Cobalt and nickel are both essential component materials for batteries and are playing a key part in the green energy revolution, but difficult questions surround their supply. As the International Energy Agency notes in their 2021 report ‘The Role of Critical Minerals in Clean Energy Transitions’, cobalt supply will need a 42 times increase in supply, and nickel a 19 times increase, to reach the goals of the COP21 Paris Agreement.
In the 2021 study “Assessing the adequacy of global land-based mine development pipeline in the light of future high-demand scenarios: The case of nthe battery -mdetals nickel (Ni) and coblat (Co)”, the authors review estimates of cobalt and nickel resources currently available for mining. It finds that the best estimates indicate there is no lack of these metals within reach. However, considering 67 nickel mines opened across the period from 1960 to 2020, the study identifies that the timescale for establishing mining projects has increased due to lengthening feasibility lead times, and continues to do so.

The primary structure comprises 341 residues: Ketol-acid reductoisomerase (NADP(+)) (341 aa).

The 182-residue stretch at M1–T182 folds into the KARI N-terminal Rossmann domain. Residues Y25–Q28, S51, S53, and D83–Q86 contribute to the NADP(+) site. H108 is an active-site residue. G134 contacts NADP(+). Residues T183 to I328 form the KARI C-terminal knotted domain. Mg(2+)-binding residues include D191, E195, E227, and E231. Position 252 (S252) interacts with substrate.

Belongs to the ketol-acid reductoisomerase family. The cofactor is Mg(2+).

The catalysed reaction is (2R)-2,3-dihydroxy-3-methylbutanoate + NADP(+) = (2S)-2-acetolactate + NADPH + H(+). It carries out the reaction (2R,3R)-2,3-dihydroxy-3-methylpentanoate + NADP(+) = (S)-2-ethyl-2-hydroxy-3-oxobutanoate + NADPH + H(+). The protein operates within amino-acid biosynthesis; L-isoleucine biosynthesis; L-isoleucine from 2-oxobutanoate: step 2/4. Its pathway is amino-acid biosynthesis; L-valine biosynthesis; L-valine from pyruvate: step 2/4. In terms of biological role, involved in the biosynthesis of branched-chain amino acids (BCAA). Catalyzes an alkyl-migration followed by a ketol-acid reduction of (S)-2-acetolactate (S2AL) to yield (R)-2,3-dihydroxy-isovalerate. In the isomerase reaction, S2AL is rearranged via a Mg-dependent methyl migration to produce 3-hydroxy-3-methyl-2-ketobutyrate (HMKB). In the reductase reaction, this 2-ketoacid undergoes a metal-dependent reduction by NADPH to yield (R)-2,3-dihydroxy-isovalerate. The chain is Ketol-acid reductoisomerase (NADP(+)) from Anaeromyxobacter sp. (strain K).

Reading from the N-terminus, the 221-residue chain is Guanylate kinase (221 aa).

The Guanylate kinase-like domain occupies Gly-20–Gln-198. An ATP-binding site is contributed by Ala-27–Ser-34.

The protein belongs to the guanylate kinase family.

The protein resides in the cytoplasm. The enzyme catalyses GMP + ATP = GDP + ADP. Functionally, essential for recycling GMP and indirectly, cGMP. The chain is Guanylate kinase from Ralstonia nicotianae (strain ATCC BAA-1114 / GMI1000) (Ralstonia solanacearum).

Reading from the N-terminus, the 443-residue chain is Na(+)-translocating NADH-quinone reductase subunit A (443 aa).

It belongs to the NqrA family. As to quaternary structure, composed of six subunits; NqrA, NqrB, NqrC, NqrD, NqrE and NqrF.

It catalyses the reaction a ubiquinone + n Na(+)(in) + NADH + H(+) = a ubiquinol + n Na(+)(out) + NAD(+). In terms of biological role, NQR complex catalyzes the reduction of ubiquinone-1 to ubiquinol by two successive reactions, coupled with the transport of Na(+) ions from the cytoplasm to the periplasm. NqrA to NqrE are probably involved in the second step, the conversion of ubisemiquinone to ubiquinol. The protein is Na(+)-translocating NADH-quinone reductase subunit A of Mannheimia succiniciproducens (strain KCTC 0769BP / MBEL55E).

This means that, under current industry norms, terrestrial mining would be very unlikely to the accelerate and supply metals in line with rising demand over the next two decades. Therefore, alternative supply streams, such as the extraction of polymetallic nodules from the deep sea, must be fully and proactively explored.
The full paper can be found here.